14th November 2017
Fishing bait producer Nash Tackle is benefitting from a 50% increase in productivity after upgrading to Rotech’s new RF Pouch dedicated pouch coder for late stage customisation of packs.
Essex-based Nash Tackle just about has the angling supplies market sewn up, keeping fishing tackle shops stocked with everything from bivvies and shelters to rods and reels. Baits are a major chunk of its business, with a portfolio that takes in hundreds of different boilies, pastes, stick mixes and pellets, formulated with patented performance ingredients and additives.
It is not just in the UK that Nash is held up by anglers as the market leader and innovator in carp bait products - Nashbait is exported to markets such as France, Germany, Poland and the Netherlands.
It was the growth of its export business, and the corresponding need to produce ingredient declarations and product descriptions in foreign language versions, that first prompted Nash Tackle to purchase an offline coding system from Hertfordshire feeding and coding specialist Rotech in 2012.
Prior to this, Nash had been using the same generic back-of-pack wording on its exported baits as it was using for the UK market. However, a crackdown by European labelling authorities meant this approach was no longer acceptable - fishing bait products had to carry a description and full list of ingredients in the relevant European language.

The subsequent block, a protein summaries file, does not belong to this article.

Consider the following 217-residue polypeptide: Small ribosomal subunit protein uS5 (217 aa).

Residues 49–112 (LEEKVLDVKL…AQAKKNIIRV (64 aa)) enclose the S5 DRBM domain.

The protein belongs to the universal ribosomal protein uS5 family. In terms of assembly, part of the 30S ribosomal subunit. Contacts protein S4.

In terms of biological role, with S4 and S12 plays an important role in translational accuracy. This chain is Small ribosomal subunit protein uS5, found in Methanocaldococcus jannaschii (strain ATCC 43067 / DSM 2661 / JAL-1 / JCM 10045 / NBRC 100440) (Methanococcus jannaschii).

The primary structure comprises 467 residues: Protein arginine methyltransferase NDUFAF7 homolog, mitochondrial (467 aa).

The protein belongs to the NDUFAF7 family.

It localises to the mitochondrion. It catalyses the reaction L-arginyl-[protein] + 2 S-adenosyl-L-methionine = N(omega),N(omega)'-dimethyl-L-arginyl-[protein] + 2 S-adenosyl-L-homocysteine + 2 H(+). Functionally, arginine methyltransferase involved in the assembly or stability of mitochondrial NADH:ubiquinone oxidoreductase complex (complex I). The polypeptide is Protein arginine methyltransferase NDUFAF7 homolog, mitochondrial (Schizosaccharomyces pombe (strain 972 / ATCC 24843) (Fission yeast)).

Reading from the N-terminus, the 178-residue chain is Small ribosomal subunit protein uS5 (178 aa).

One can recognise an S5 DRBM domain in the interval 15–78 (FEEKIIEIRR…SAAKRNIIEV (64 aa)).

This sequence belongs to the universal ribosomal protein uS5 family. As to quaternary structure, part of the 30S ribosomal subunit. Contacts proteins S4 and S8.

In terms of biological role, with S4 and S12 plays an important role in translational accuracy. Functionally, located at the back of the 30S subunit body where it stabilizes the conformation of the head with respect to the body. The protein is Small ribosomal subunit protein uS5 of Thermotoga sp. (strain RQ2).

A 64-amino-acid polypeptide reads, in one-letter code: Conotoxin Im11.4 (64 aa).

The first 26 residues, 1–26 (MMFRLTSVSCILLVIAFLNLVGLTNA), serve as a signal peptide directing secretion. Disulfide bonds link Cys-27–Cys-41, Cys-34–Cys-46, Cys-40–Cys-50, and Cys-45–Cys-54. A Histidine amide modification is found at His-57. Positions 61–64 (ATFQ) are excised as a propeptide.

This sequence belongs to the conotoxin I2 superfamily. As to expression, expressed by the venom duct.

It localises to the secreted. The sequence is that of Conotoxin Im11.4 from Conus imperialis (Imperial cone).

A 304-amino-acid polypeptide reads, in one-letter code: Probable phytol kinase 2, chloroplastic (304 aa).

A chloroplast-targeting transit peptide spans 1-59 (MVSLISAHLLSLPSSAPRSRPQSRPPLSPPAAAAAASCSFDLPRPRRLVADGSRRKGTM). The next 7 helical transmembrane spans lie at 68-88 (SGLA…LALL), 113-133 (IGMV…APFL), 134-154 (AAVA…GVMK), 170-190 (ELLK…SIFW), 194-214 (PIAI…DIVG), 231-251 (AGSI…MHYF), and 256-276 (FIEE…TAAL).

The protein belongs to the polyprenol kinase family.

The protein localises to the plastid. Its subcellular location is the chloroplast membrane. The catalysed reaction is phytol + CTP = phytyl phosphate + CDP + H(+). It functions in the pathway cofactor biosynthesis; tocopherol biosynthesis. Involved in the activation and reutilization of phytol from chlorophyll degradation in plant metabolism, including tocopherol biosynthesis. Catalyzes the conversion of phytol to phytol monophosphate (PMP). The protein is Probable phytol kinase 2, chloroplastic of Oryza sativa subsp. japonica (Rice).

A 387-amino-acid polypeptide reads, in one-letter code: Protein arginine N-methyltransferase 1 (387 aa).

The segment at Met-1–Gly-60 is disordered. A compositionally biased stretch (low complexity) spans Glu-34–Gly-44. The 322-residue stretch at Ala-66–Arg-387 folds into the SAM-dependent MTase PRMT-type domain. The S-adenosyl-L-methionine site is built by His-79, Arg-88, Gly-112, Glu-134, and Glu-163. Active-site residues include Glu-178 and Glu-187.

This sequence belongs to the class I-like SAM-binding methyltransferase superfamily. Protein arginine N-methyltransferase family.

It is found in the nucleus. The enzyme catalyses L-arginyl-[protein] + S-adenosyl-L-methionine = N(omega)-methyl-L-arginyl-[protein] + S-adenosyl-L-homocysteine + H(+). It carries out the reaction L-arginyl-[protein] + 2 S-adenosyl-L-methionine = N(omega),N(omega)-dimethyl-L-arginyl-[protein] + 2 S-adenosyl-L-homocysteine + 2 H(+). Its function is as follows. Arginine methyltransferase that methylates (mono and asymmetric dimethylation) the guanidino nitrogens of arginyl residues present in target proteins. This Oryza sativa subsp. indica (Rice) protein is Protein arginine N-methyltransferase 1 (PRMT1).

At the time, the RF1 offline coding system with vacuum pouch feeder and thermal transfer printhead was the best solution for Nashbaits - it made it possible for the company to overprint pre-made pouches with over 3,000 slightly different versions of back-of-pack information and bar codes, on demand - satisfying regulators without compromising production efficiency.
Five years have passed since Nash purchased this machine, and in that time Rotech has engineered a new coding system, the RF Pouch, that has taken pouch coding efficiency to the next level.
Nash Tackle’s business has also evolved and grown in that time; the company has moved into new state-of-the-art premises and added the Czech Republic, Belgium, Russia, Japan, Canada and the US to its list of export territories. These new markets all require their own language versions and increasing volumes meant the RF1 coder was working flat out to keep on top of orders.
During a visit to Nash Tackle, Rotech demonstrated its new RF Pouch system, and it was immediately apparent that this overprinter, with its increased speed capabilities and extended printing area, was ideal for equipping Nash Tackle to keep pace with this growth.
The RF Pouch is capable of coding up to 60 pouches per minute - 50% faster than its predecessor. Rotech has achieved this throughput improvement through design innovations including a shingling infeed and extended reservoir capacity.
“We have incorporated a shingling conveyor into the infeed, which in turn enables the hopper that supplies the system with unmarked pouches to be enlarged to hold up to 300 pouches at a time,” explains Richard Pether, director at Rotech.